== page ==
A massive painting by pop artist Andy Warhol, White Disaster (White Car Crash 19 Times), is going up for auction at Sotheby’s later this month—and it is expected to fetch some $80 million.
The piece, which is 12 feet tall and 6 feet wide, is one of the largest panels from Warhol’s Death and Disaster series, which he created as a meditation on his obsession with mortality. The last time a piece from this series went on sale was almost a decade ago; Silver Car Crash sold for $105 million in 2013.
“A monumental altarpiece for the modern age, Andy Warhol’s White Disaster (White Car Crash 19 Times) from 1963 stands amongst the most radical and haunting artistic achievements of the 20th century,” writes Sotheby’s in a statement.
Warhol based his piece on a gruesome photo that ran in Newsweek in June 1963—playing on the old news cliche, “if it bleeds, it leads,” as Artnet’s Caroline Goldstein puts it. But the artist’s goal wasn’t just to shock viewers with a haunting image or evoke horror or sorrow. He was also attempting to explore the ways that we become desensitized to violence through repeated exposure to it.
“These Disaster paintings are not Andy reveling in disaster: This is Andy sitting at the eye of the storm, being the one still person among disasters, death and horror,” art historian John Richardson said in a 2013 interview with art dealer Tobias Meyer, according to Sotheby’s. “And that is why to my mind they are the most moving, and the strongest of all of Andy’s imagery.”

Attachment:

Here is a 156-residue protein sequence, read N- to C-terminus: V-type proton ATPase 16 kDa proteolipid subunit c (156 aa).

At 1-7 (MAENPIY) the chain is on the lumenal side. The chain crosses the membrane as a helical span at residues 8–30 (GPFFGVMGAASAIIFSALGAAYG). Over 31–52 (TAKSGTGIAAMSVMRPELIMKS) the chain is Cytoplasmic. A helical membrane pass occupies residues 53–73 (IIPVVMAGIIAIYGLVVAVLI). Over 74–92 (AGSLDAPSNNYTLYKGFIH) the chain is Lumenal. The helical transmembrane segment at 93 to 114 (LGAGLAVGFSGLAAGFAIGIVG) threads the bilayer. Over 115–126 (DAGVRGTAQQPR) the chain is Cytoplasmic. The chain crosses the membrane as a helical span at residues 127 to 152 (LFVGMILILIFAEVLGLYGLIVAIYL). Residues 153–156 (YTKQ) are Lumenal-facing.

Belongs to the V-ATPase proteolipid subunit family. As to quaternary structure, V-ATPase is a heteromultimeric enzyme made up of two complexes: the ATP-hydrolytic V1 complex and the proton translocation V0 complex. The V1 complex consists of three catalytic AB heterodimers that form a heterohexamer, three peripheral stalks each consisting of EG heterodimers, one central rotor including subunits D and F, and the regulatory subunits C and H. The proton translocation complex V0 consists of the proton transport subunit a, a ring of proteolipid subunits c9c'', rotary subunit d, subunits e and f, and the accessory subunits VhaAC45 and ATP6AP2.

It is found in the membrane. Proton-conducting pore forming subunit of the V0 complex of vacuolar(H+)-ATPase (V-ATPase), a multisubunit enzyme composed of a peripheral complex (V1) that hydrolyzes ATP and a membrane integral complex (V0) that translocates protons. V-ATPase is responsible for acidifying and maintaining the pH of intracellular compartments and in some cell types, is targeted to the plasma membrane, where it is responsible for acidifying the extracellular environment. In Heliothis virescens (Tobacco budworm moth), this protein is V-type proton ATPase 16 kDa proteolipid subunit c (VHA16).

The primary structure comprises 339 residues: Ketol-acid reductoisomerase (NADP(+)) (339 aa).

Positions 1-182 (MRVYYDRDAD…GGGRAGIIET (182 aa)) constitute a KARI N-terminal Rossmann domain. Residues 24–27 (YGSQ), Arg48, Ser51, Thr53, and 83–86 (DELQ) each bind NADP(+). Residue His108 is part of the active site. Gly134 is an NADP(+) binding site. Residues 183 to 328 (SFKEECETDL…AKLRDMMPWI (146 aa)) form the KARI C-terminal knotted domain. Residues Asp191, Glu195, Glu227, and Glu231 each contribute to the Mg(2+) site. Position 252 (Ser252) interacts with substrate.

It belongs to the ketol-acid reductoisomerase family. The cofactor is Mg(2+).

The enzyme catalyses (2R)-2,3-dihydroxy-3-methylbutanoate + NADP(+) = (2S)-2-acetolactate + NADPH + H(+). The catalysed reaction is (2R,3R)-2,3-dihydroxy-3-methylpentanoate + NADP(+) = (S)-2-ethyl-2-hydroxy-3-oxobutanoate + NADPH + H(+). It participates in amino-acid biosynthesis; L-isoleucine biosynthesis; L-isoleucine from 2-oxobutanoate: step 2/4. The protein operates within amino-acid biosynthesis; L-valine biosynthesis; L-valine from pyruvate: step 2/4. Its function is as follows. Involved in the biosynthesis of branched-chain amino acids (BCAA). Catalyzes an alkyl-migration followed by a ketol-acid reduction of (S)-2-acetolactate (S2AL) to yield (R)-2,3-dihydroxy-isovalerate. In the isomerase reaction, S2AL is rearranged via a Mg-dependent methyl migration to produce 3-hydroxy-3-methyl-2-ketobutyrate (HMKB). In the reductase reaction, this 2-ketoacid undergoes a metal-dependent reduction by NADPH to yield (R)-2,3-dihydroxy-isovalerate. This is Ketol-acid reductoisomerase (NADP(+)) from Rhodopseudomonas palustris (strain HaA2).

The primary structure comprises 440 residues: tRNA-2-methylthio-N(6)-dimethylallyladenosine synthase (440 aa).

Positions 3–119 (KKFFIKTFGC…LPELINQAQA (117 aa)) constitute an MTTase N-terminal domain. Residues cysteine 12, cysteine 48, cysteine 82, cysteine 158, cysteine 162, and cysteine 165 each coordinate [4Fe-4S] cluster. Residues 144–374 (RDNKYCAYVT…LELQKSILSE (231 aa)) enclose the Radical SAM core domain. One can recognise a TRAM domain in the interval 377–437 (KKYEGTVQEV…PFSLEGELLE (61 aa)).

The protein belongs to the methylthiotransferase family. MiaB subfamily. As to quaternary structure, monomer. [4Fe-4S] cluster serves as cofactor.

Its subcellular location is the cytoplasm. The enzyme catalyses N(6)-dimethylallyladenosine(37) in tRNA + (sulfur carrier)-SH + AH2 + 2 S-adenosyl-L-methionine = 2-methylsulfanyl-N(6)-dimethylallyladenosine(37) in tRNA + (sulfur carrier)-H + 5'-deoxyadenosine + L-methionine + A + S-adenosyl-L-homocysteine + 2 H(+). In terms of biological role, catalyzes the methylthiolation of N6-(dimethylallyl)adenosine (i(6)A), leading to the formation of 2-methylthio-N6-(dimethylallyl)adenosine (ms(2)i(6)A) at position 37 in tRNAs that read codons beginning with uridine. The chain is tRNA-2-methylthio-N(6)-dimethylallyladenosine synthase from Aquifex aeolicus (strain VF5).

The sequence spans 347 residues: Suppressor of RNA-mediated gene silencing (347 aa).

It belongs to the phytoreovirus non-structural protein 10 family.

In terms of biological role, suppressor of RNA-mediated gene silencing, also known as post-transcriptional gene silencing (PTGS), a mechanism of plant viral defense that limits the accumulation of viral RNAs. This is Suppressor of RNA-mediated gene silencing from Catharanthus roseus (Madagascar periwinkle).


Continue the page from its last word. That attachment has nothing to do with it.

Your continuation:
The piece is made up of 19 stark black-and-white silkscreen prints lined up in twos and threes, ascending a gleaming white canvas. Experts have surmised that the piece is meant to evoke religious art.
“The monumental verticality of White Disaster (White Car Crash 19 Times) mirrors the orientation of a religious altarpiece, its breathtaking magnitude enthralling the viewer to behold the iconic specter of death that Warhol has faithfully replicated,” Sotheby’s writes on its website.
Warhol was raised by a deeply religious mother. They attended church regularly; he even paid for his nephew’s studies to become a priest.
“The whole repetition of Andy’s imagery stems from the fact that he was Catholic,” Richardson said. “He went to church, he went to confession, he had to do 10 Hail Marys, 20 Ave Marias, and all this is reflected in the way his imagery is repeated again and again and again.”
On November 4, the piece will go on display in the auction house’s New York galleries, where it will remain until the sale on November 16.